Camel offers an extensive library of more than 80 components, and these components allow Camel to connect with transports, data formats, and use APIs.
It has a modular architecture that enables the component to load into Camel.
Camel supports the POJO model and allows users to plugin Javabeans at several points.
It makes testing of asynchronous and distributed systems using messaging.
Camel uses an easy and intuitive URI configuration to configure endpoints directly in routes.
It has an in-built type-converter mechanism that transfers more than 150 converters. So, there is no need to configure the type-converter from byte arrays.
It provides a Test kit that makes it easy to test the camel applications. The kit contains test-specific components that can help to test the real endpoints.
Apache Camel Architecture
The Apache Camel architecture includes three main functions as Components, Processor, Integration Engine, and Router. The Camel core includes 13 essential components and 80+ components of minor components. It helps in maintaining low dependency where it can be deployed.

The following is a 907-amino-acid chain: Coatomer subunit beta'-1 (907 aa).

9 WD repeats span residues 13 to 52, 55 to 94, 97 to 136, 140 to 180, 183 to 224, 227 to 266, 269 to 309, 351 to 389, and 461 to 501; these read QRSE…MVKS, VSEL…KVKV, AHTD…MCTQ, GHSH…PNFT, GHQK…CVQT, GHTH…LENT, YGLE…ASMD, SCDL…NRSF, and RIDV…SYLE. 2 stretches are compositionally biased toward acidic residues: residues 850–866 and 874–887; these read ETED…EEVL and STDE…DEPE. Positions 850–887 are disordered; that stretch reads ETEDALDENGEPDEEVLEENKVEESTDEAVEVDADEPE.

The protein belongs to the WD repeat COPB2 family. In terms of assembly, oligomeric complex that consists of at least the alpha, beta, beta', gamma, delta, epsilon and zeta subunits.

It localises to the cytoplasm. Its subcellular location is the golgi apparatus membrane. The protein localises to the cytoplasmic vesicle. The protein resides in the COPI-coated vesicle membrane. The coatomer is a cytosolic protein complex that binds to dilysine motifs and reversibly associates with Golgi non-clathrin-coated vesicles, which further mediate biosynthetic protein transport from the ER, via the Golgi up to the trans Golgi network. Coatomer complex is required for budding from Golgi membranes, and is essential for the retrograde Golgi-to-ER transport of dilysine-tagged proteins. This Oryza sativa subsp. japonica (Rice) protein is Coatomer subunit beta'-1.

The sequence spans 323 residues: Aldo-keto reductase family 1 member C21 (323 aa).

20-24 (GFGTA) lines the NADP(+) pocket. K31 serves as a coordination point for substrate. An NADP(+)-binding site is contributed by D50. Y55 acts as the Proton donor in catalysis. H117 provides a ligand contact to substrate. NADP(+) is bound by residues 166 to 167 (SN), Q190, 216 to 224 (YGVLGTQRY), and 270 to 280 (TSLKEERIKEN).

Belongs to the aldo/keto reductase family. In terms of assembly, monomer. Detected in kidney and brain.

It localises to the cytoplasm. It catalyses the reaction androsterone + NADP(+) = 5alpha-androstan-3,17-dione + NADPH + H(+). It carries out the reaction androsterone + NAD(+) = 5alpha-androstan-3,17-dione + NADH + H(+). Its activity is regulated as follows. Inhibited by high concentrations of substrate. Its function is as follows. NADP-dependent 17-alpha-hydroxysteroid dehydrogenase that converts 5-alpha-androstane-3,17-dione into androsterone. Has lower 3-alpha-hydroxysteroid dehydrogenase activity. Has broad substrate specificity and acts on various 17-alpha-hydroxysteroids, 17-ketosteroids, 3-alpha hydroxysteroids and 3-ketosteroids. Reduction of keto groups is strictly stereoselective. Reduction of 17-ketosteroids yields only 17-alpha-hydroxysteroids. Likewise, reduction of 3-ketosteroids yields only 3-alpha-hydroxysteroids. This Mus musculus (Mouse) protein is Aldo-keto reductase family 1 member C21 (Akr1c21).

The components offer an Endpoint interface to the eternal world. The Processor is used to mediate and manipulate messages between Endpoints.
Processor and Endpoints are wired with each other in the Integration Engine and router using DSLs. EIPs are executed in this module. When wiring, use the filters to filter messages depending on user requirements.
Core components of Apache Camel
Apache Camel includes various in-built components. The following are the few important components of Camel core.
- Bean: The Bean component binds beans to Camel message exchanges. The URI format is bean: beanName, where beanID can be a string used to track the bean in Registry. The Bean Endpoint can be configured using URI syntax.